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Davis, Legislators, Voters have blood on their hands (english)
by B. Cayenne Bird 10:07pm Thu Jan 11 '01
address: P.O. Box 22765, Sacramento, Ca. 95822 rightor1@aol.com

medical crisis in California resulted in 39 deaths Nov 1 through Dec 12, six of those were at Chowchilla's C.C.W.F.
Davis, Legislators, Voters
have blood on their hands...
by B. Cayenne Bird, Director

http://www.geocities.com/capitolhill/parliament/2398/home.html

Stephanie Hardie, a 33-year-old Pomona mother of two, sent to prison for overdrawing her own checking account is finally free from the talons of the California Criminal Justice System. She's dead.

Did this sudden and senseless death really benefit or protect the citizens of California ? The heartbreaking answer could only be "no."

Hardie had complained of chest pains and sought help at the prison medical clinic three times in the two weeks preceding her death on DEC 9. The "clinic" at California Correctional Facility for Women at Chowchilla (CCWF) is classified as a Skilled Nursing Facility where six young inmates died between Nov 1 and Dec. 12. Hardie was the fifth.

Any barely trained medical professional would have suspected the heart as the problem. Normally, an EKG and a chest x-ray would be ordered for chest pains and the patient hospitalized until the results were analyzed.

Instead Hardie was given a "breathing treatment" and offered Pepto-Bismol and Motrin. She was asked for a $5 Co-payment and turned away from proper diagnosis TWICE by MTA's, a hybrid guard-nurse combination which is equivalent to a Licensed Vocational Nurse with a nightstick. The physician did not order these basic tests even with a familial history of heart disease. Why not?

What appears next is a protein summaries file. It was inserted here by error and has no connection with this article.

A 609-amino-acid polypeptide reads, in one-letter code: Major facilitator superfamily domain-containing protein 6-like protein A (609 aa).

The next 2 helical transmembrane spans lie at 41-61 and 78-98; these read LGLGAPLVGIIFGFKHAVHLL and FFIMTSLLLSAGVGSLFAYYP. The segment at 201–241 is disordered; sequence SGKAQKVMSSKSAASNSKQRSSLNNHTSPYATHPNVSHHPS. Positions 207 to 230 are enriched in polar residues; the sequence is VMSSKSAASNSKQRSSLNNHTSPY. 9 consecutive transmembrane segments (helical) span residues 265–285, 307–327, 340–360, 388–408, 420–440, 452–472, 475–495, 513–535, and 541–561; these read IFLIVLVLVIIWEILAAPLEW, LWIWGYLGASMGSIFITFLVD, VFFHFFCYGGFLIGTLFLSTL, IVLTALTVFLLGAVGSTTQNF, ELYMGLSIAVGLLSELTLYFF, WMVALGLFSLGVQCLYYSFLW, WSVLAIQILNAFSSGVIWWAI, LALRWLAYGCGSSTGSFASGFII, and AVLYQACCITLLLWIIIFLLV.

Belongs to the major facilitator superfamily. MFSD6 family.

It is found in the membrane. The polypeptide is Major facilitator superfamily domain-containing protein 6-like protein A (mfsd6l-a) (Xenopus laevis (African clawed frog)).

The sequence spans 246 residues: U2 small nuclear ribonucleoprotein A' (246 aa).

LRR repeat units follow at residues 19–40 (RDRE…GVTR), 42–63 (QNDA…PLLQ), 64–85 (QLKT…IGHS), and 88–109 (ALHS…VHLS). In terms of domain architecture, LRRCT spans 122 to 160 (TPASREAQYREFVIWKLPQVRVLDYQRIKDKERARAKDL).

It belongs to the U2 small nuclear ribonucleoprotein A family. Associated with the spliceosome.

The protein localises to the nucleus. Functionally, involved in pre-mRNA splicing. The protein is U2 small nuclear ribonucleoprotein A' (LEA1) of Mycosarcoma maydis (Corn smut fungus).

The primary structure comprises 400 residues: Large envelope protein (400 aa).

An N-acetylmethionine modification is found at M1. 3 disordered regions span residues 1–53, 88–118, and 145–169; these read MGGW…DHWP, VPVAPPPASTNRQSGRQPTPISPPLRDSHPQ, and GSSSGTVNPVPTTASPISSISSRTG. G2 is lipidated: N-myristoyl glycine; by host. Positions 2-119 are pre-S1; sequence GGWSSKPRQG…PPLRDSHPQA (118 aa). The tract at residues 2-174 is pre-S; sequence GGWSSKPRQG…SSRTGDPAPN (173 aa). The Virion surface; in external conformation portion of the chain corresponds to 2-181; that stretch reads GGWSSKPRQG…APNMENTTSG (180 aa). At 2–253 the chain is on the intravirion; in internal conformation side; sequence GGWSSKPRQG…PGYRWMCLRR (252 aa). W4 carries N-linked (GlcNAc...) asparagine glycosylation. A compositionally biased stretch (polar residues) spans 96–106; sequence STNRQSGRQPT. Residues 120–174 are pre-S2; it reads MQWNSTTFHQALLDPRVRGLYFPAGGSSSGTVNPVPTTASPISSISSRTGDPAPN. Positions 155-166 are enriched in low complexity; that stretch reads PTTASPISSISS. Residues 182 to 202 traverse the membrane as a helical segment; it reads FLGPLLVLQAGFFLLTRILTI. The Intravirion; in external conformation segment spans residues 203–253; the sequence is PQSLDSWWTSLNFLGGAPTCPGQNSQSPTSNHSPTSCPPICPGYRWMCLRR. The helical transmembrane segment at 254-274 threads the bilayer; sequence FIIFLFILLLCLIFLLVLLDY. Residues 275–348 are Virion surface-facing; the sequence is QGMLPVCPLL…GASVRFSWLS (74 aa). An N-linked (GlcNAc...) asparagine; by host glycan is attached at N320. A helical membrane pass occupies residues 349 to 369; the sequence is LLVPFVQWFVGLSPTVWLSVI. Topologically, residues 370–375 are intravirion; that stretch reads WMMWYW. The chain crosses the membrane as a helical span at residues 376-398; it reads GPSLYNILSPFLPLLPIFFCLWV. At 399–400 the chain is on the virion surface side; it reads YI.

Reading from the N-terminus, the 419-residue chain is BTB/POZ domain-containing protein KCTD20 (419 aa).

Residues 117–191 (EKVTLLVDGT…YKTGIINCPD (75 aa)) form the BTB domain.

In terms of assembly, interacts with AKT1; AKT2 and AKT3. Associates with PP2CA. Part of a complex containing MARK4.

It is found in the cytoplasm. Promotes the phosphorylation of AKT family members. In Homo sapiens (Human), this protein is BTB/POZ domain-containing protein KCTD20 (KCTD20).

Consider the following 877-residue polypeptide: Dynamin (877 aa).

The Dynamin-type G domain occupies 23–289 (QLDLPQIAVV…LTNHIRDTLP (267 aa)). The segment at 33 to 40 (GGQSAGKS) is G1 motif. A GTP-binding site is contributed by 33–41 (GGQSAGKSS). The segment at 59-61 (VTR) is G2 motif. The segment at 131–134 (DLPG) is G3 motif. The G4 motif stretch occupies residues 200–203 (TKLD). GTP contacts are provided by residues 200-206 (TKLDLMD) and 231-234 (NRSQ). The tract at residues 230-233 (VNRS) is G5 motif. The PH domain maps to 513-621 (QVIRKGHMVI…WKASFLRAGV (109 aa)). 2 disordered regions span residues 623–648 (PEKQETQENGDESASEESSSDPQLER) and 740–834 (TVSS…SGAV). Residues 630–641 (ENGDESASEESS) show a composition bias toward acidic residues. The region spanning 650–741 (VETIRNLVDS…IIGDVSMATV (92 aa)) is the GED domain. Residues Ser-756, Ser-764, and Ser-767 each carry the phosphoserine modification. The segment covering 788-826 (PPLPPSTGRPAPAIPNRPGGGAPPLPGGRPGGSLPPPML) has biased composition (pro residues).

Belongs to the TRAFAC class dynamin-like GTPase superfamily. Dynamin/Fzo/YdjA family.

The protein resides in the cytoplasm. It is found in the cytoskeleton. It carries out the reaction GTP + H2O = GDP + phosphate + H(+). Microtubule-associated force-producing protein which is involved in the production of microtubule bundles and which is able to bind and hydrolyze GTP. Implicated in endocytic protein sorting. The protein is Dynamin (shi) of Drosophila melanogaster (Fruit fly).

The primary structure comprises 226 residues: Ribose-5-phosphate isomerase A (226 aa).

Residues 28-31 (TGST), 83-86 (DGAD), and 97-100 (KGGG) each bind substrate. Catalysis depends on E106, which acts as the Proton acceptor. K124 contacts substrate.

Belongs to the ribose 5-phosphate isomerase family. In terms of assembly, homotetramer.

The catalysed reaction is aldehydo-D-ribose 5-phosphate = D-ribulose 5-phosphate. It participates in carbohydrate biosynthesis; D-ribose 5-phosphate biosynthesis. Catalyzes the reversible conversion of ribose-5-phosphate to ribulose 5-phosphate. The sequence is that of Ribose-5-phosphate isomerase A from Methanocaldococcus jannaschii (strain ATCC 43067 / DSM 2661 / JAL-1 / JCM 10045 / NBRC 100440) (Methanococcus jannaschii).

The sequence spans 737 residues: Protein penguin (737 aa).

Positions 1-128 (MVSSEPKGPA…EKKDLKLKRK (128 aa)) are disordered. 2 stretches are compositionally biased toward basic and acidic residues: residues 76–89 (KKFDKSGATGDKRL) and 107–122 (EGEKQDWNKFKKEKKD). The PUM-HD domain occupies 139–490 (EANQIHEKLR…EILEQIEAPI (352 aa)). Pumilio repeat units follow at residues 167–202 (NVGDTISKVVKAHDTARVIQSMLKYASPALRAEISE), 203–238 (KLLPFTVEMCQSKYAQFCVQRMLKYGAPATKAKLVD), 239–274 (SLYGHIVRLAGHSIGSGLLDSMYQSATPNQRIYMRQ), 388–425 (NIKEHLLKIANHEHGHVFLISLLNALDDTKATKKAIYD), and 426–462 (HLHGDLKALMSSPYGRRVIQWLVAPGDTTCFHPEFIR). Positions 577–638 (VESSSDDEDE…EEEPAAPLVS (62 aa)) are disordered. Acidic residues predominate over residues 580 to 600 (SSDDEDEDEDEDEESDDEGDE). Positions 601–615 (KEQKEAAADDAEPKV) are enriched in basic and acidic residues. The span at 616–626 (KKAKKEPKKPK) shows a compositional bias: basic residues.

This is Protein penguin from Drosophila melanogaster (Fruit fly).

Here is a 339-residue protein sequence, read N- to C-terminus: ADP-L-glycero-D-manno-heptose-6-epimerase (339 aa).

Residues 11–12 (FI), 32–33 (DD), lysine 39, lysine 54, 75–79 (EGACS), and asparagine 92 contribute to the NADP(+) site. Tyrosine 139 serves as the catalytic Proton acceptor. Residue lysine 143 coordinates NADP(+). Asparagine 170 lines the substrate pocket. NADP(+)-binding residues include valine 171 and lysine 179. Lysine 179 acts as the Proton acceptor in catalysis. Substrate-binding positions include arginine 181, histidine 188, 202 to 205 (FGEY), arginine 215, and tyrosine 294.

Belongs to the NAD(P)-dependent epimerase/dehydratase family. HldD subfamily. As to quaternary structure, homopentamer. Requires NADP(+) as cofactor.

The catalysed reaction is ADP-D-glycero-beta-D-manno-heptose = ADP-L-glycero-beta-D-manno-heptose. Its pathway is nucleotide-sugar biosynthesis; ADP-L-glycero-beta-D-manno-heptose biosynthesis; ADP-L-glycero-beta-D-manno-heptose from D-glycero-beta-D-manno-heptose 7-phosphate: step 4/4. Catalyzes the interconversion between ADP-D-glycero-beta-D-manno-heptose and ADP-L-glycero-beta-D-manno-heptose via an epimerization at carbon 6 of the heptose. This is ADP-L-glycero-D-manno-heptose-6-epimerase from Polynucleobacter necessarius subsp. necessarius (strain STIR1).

The answer is most likely to save money, which is barely available for the health and dental care of California's 160,000 inmates.

Eye witnesses tell a gruesome tale of how they all screamed for help for about seven minutes to summon a guard while Hardie lay bleeding profusely. One of her cellmates gave CPR. Finally, two guards opened the door, took one look at Stephanie and instead of summoning help by radio, ran away and left her!

Frightened cellmates kept the CPR in progress, blood and all. It was 15-20 minutes before the guards returned to load her into a van WITH NO EMERGENCY EQUIPMENT. She was transported to what they term a "prison medical clinic." Only two of the State's prison hospitals are licensed according to a State Auditor's Report January 2000 on Managed Care. These clinics do not meet regular hospital standards.

No one ever saw a defibrillator, a shock device key to treating heart attacks and so common that almost every airplane has one on board. If C.C.W.F. even owns one of these basic pieces of emergency equipment it was never used on Hardie. On the weekends, no doctors are present to handle problems of 3200 women, the size of a small city.